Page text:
As an adult, I haven’t been much of a writer and putting this blog post together was a stretch.  Come on; it’s the first post from the Diversity Committee. From the black woman on the committee. Would this set the tone for how the committee would operate?  Was everything going to be about race? A “woe is me” to the struggles of being a minority in Polka Dot Powerhouse? *sigh*

 

I guess the best way to start is to tell you when I realized how much diversity and inclusion mattered...

 

February 2006 (or May 2007) I walked in late to the office-wide staff meeting. As I sat down, it dawned on me that the room was dark, and the television was on. Focusing on the screen, I saw Kunta Kente run across. Oh Lord, we’re watching Roots.

 

A gentleman leaned over and whispered “It’s black history month. We’re watching Roots.”

 

What?!

 

The snippet for the day finished playing, and the same man got up to say, “We don’t understand the struggle of black congregants.” No sh*t. He continued to go on and talk about how the church leadership did not understand black Americans. I realized they based their best understanding of black Americans on a movie. I was in utter shock. That’s the most relevant representation of black people they could come up with? I knew that they hadn’t even thought to ask any of the two other black people in the building, “Hey, do you think showing 20-minutes of this movie about slavery would be beneficial to our staff.” They didn’t. Was staff diverse? For Lincoln, sure. Was it inclusive? No.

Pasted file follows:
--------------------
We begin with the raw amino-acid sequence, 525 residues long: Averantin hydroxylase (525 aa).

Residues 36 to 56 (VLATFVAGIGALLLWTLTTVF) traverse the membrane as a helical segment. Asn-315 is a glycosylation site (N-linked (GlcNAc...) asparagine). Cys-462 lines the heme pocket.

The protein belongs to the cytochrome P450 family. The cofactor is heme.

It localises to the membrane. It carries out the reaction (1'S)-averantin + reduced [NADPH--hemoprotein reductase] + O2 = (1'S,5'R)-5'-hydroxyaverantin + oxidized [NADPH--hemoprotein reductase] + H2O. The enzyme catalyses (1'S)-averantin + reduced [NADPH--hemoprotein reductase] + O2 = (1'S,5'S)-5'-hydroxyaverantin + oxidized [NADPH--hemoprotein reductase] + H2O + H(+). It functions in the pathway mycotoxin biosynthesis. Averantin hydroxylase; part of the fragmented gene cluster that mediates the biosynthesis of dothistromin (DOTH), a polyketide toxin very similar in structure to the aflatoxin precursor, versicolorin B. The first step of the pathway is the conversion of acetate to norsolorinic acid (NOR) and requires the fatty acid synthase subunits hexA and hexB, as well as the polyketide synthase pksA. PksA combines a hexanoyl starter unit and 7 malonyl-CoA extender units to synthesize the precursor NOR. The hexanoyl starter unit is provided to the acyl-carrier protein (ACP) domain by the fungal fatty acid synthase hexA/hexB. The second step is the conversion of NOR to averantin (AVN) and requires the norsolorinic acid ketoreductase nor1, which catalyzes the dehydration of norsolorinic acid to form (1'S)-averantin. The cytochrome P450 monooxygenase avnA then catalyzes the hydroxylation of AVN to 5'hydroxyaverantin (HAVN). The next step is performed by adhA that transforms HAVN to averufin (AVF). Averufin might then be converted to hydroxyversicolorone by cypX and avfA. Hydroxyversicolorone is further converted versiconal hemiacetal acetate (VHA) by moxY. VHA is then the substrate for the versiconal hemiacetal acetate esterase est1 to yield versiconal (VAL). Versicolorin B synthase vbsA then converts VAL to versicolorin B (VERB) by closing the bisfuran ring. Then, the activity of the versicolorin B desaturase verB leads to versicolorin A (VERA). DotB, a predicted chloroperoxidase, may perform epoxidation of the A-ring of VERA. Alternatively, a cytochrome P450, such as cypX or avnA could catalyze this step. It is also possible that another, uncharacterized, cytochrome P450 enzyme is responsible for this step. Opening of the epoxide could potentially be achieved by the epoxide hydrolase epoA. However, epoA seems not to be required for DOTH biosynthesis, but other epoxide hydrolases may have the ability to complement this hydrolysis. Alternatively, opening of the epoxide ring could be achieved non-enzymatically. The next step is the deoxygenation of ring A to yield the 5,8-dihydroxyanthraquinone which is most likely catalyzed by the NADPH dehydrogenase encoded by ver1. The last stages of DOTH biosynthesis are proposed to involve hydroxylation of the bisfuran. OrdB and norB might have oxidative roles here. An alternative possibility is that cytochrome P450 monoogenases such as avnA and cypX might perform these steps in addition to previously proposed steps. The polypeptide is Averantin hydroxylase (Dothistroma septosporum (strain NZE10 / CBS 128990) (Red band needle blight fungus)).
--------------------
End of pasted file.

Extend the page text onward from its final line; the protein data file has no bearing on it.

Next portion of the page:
At 22 years old (maybe 23) I didn’t know what to do. I did see that I couldn’t stay in that environment anymore. One where on my first day on the job I was asked if I would be attending the black church, but they couldn’t tell me the name or where it was located. There were only seven (if that many) churches in town! An office that I had to integrate. With colleagues that were guarded with questions because they didn’t know any black people and rather than just come out with what they wanted to know (like they would with any new white person) they walked on eggshells when looking at my hair. I worked with 15+ people on a regular basis, and only one was honest enough to say that they had not talked to any black people before they met me. Just one who said “good job” when I changed my hair from copper to red. Only one person who was open about themselves with me and gave me the space to do the same.

 

When I left Lincoln, I was going to miss the friends I made there, but there were no regrets. I was over being the diversity quota. I wanted to be included - in the decision making, in the community, in the ways that matter. That’s what I wish for all members of Polka Dot Powerhouse. To not walk into a room of people who view this as an educational moment, but to walk into a room of friends who can say, “Wow. I’m so glad we met. I’m excited for us to learn from one another.”

 

I can’t teach you about black America.  I can tell you about myself and my view of the world.

 

 

Chyla is a member of the Arvada PDP chapter and the President of CNRG Accounting Advisory, LLC where she helps nonprofits reflect their mission in their finances.  When she’s not behind her computer, she might be baking, listening to podcasts at the gym, or hoping to go to sleep.